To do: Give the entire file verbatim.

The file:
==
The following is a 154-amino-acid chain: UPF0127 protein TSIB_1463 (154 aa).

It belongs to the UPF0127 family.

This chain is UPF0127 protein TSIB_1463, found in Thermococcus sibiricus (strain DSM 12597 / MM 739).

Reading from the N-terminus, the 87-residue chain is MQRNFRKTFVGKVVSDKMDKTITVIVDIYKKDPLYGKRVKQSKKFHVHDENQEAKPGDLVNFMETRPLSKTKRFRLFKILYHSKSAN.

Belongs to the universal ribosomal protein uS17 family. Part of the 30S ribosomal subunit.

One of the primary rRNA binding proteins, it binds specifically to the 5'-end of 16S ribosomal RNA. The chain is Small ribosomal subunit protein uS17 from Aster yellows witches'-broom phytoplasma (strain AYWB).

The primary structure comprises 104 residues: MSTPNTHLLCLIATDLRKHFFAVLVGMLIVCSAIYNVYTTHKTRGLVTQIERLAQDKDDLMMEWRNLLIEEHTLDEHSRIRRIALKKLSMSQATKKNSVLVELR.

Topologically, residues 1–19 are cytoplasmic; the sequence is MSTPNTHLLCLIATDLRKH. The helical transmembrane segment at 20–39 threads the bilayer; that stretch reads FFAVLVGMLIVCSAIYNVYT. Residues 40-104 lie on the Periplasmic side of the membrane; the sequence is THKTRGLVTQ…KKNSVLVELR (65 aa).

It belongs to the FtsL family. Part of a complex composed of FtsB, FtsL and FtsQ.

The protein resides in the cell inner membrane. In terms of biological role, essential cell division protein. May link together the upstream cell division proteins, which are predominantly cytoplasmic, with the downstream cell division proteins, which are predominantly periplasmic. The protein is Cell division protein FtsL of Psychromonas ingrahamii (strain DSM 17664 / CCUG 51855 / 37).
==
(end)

The following is a 154-amino-acid chain: UPF0127 protein TSIB_1463 (154 aa).

It belongs to the UPF0127 family.

This chain is UPF0127 protein TSIB_1463, found in Thermococcus sibiricus (strain DSM 12597 / MM 739).

Reading from the N-terminus, the 87-residue chain is MQRNFRKTFVGKVVSDKMDKTITVIVDIYKKDPLYGKRVKQSKKFHVHDENQEAKPGDLVNFMETRPLSKTKRFRLFKILYHSKSAN.

Belongs to the universal ribosomal protein uS17 family. Part of the 30S ribosomal subunit.

One of the primary rRNA binding proteins, it binds specifically to the 5'-end of 16S ribosomal RNA. The chain is Small ribosomal subunit protein uS17 from Aster yellows witches'-broom phytoplasma (strain AYWB).

The primary structure comprises 104 residues: MSTPNTHLLCLIATDLRKHFFAVLVGMLIVCSAIYNVYTTHKTRGLVTQIERLAQDKDDLMMEWRNLLIEEHTLDEHSRIRRIALKKLSMSQATKKNSVLVELR.

Topologically, residues 1–19 are cytoplasmic; the sequence is MSTPNTHLLCLIATDLRKH. The helical transmembrane segment at 20–39 threads the bilayer; that stretch reads FFAVLVGMLIVCSAIYNVYT. Residues 40-104 lie on the Periplasmic side of the membrane; the sequence is THKTRGLVTQ…KKNSVLVELR (65 aa).

It belongs to the FtsL family. Part of a complex composed of FtsB, FtsL and FtsQ.

The protein resides in the cell inner membrane. In terms of biological role, essential cell division protein. May link together the upstream cell division proteins, which are predominantly cytoplasmic, with the downstream cell division proteins, which are predominantly periplasmic. The protein is Cell division protein FtsL of Psychromonas ingrahamii (strain DSM 17664 / CCUG 51855 / 37).